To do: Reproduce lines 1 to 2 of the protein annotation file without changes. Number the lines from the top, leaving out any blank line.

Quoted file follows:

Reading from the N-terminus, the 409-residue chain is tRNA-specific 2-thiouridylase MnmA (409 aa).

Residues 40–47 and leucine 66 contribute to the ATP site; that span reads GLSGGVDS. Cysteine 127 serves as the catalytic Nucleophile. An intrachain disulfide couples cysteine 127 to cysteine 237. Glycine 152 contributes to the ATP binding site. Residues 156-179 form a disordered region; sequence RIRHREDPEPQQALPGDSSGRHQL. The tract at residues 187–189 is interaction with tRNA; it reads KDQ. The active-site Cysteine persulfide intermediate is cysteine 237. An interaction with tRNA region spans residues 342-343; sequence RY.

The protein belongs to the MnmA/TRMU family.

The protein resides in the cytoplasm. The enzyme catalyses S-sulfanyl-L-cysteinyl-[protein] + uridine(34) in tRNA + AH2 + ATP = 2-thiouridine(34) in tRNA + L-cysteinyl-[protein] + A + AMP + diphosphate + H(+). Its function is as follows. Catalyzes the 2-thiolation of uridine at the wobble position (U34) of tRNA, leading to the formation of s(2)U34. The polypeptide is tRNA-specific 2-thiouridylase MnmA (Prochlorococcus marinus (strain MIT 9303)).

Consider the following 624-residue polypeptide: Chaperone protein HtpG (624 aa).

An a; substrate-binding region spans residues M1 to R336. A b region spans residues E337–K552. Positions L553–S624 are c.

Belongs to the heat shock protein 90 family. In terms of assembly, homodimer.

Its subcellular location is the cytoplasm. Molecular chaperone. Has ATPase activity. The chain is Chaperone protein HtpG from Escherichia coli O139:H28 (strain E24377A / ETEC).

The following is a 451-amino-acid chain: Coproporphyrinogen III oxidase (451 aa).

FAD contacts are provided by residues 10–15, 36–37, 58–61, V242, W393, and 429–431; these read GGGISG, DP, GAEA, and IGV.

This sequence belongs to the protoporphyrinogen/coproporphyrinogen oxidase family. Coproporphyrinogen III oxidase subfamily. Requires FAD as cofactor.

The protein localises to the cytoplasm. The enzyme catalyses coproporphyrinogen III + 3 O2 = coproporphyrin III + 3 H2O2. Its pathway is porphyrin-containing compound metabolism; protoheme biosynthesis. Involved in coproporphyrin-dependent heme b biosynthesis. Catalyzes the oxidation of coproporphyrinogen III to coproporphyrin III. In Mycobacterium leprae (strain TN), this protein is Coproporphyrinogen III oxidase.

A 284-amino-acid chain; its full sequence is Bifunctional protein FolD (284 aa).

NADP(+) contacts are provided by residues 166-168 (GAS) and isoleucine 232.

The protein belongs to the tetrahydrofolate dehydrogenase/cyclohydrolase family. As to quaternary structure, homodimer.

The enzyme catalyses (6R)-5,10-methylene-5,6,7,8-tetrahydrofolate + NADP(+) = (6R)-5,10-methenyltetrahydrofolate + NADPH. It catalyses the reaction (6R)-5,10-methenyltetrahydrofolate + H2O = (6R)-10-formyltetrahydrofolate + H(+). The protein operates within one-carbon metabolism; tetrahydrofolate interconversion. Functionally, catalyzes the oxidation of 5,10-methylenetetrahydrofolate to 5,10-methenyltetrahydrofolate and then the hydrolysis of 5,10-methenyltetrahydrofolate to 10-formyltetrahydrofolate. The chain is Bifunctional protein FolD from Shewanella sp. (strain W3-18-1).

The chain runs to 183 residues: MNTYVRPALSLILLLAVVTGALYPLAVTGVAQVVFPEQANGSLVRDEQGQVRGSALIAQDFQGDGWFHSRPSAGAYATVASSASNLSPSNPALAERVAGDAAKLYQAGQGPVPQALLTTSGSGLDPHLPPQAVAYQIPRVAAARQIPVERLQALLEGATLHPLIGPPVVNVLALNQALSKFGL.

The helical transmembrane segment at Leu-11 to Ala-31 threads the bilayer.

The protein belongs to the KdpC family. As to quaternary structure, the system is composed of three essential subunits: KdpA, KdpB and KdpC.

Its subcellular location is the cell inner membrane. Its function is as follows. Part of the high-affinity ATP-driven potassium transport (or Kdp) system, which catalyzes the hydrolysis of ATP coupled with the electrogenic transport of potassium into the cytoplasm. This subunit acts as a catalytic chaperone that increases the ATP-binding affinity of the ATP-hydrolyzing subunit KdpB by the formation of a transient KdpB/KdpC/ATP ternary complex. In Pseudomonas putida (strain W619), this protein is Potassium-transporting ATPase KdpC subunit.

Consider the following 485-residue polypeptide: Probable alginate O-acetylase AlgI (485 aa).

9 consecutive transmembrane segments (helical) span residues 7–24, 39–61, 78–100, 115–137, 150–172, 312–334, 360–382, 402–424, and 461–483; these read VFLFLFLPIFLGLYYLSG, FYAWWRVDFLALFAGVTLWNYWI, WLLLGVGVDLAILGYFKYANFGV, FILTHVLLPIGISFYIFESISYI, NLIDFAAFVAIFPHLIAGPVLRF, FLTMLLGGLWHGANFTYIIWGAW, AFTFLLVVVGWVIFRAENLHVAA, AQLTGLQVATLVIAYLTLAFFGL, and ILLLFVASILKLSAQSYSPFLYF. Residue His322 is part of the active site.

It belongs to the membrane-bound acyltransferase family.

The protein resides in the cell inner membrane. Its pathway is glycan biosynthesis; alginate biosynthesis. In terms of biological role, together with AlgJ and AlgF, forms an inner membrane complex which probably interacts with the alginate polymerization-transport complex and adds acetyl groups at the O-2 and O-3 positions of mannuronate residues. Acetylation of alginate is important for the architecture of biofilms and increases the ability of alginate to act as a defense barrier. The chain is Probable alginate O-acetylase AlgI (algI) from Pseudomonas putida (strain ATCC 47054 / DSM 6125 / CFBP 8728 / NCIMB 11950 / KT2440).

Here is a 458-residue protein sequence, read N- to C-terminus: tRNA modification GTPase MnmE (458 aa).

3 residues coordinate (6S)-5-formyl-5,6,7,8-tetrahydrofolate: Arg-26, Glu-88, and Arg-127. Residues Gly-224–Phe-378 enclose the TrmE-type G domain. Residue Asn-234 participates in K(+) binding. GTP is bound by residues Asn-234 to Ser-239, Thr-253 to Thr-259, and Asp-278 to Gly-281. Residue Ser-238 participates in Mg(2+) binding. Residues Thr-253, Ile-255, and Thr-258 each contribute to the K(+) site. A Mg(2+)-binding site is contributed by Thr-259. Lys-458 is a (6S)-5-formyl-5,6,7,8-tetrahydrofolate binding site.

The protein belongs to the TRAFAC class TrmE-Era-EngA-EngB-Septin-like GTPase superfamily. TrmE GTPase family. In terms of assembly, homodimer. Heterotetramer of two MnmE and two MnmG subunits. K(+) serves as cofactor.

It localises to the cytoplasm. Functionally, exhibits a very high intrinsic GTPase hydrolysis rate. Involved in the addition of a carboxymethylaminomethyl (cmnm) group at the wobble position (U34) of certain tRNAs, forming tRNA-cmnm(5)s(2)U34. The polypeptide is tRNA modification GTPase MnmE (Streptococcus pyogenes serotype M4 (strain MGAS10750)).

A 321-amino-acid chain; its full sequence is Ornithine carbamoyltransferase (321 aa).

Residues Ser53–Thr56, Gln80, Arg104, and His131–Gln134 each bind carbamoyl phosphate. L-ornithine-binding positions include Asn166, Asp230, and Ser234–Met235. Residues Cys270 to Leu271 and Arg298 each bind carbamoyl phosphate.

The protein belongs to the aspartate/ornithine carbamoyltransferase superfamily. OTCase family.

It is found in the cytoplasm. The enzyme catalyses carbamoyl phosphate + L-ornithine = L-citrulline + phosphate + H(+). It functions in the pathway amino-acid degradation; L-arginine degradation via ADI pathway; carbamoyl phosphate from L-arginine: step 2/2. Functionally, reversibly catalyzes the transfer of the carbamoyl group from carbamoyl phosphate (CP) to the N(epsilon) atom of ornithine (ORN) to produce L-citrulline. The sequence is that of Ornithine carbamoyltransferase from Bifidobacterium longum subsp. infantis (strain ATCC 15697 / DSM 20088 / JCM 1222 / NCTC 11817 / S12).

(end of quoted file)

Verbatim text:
Reading from the N-terminus, the 409-residue chain is tRNA-specific 2-thiouridylase MnmA (409 aa).

Residues 40–47 and leucine 66 contribute to the ATP site; that span reads GLSGGVDS. Cysteine 127 serves as the catalytic Nucleophile. An intrachain disulfide couples cysteine 127 to cysteine 237. Glycine 152 contributes to the ATP binding site. Residues 156-179 form a disordered region; sequence RIRHREDPEPQQALPGDSSGRHQL. The tract at residues 187–189 is interaction with tRNA; it reads KDQ. The active-site Cysteine persulfide intermediate is cysteine 237. An interaction with tRNA region spans residues 342-343; sequence RY.